Newspaper publishers face a crunch 48 hours as editors hold a succession of meetings to try to avert the threat of Parliament introducing new press laws to regulate Fleet Street.
Maria Miller, the Culture Secretary, will meet editors from across Fleet Street tomorrow in the company of the Prime Minister. The politicians will demand radical concessions to the current system of self-regulation in order to convince MPs and the public that press laws - as recommended by Lord Justice Leveson in a report last week - are unnecessary.
The newspapers must find a unified position but they remain riven by division. On one side of the split are those news organisations – led by the publishers of the Daily Mail and the Daily Telegraph - who back proposals by Lord Black of Brentwood and Lord Hunt of Wirral for an enhanced self-regulatory system funded by something provisionally called the Industry Funding Body.
Favouring more radical change, an axis of titles made up of The Independent, the London Evening Standard, The Guardian and the Financial Times argues that the Black-Hunt proposals offer insufficient guarantee of independence. Lord Hunt, a former Tory cabinet minister, is the chairman of the Press Complaints Commission (PCC), the regulatory body that is being replaced. Lord Black is a former chief executive of the PCC and is executive director of the Telegraph Media Group.
Other publishers sit somewhere in between, including Richard Desmond, owner of the Daily Express and Daily Star, who did not join the PCC but is anxious to be part of a new regulator that is not backed by statute.
Ms Miller told MPs today that legislating to enforce effective regulation is still possible, if the industry fails to set up a genuinely tough and independent self-regulatory body.
Mrs Miller told MPs the status quo was “not an option”. She warned: “The Prime Minister is clear - we will see change. That change can either come with the support of the press or - if we are given no option - without it. Be in no doubt that if the industry doesn’t respond, the Government will.
“We will not accept a puppet show with the same people pulling the same strings.”
Mrs Miller’s comments came after cross-party talks with Labour culture spokeswoman Harriet Harman and Liberal Democrat Lord Wallace, whose leaders have both voiced support for legislation.
Labour sources characterised the talks, which lasted around 30 minutes, as “constructive” and said leader Ed Miliband was still hoping to find a way of moving forward on the basis of consensus.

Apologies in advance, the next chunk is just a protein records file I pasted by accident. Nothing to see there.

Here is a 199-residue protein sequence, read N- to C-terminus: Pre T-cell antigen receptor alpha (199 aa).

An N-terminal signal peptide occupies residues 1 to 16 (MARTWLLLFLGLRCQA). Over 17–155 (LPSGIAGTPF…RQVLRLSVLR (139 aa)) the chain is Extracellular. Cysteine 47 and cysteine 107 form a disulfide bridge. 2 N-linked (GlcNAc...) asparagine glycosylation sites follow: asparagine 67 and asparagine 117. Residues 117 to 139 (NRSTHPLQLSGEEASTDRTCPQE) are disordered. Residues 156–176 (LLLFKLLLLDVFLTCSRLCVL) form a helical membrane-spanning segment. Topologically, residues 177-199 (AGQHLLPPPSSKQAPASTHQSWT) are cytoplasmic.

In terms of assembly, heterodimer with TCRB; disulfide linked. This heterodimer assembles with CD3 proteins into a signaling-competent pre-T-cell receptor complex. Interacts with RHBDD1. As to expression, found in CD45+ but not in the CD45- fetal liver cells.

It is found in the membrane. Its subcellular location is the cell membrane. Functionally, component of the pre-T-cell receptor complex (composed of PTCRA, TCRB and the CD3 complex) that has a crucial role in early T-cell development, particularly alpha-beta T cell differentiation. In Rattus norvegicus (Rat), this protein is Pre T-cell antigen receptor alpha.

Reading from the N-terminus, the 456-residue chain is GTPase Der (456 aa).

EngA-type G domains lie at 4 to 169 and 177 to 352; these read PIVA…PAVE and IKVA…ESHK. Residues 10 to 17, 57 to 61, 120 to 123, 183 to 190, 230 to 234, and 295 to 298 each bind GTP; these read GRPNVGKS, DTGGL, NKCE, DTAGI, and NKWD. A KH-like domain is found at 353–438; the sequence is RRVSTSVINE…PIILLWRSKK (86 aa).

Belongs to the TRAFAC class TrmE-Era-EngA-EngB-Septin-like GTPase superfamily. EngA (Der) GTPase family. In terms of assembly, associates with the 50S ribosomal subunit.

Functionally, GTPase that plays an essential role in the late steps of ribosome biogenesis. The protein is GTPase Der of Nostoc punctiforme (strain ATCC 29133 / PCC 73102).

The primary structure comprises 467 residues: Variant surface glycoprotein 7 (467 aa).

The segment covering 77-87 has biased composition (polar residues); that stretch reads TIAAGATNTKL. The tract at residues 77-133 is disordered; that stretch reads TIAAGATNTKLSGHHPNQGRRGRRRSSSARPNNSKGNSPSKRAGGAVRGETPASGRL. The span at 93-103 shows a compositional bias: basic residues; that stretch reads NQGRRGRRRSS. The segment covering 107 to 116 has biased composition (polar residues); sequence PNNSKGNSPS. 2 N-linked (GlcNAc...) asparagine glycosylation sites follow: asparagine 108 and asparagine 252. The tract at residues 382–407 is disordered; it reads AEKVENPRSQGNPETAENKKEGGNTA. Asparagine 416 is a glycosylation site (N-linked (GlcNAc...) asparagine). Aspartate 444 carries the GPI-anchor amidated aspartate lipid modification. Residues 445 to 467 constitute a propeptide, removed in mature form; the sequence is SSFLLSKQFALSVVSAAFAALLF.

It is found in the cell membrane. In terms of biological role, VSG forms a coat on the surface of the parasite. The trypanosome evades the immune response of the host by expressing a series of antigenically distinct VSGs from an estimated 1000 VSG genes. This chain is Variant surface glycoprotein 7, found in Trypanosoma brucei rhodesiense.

The Labour deputy leader Harriet Harman suggested it would be mad to expect the press to get its house in order without oversight backed by law, telling MPs: “The definition of insanity is doing the same thing over and over again and and expecting a different outcome.”
Ms Miller revealed that Lord Leveson, who entertains ambitions of becoming the new Lord Chief Justice, may not chair the second part of his own inquiry.
The Prime Minister David Cameron and Lord Justice Leveson have also been called to give evidence to a parliamentary committee considering the judge’s report on press regulation.
The funding of a future model is another source of contention, with the more radical group convinced that an entirely new structure from the PCC’s finance body, the Edinburgh-based Press Standards Board of Finance (Pressbof), must be set up. The Guardian has compared the Hunt-Black idea of an Industry Funding Body as a “multi-tentacled octopus”.
Others argue that it is not as simple as merely handing the new regulator a budget. Obtaining financial contributions from all members (including regional press groups who did nothing to provoke the Leveson inquiry) would be difficult if they were not allowed a say on how their money is spent, it is argued.
The press is also having difficulty in identifying figures who might comprise an audit panel that would ensure the new regulator is operating effectively. The Guardian has suggested that the retiring lord chief justice, Igor Judge, might be a suitable candidate, along with Shami Chakrabrati, the director of human rights group Liberty and the only member of Leveson’s panel to oppose statutory underpinning of a new regulator.
On Wednesday another meeting of editors will be convened by the editor of The Times, James Harding, who favours putting a new regulatory system in the hands of the judiciary, a position that does not enjoy wider support. Harding’s own position was less clear today after his company News Corp announced major management changes including the departure of the News International chief executive Tom Mockridge.
Also on Wednesday, Lord Hunt – who will attend today’s meeting with the Culture Secretary - will gather a group of news publishers together in another attempt to build unity. There is a sense within the industry that failure to formulate a model that is regarded as genuinely independent will give the Prime Minister no alternative but to introduce statute.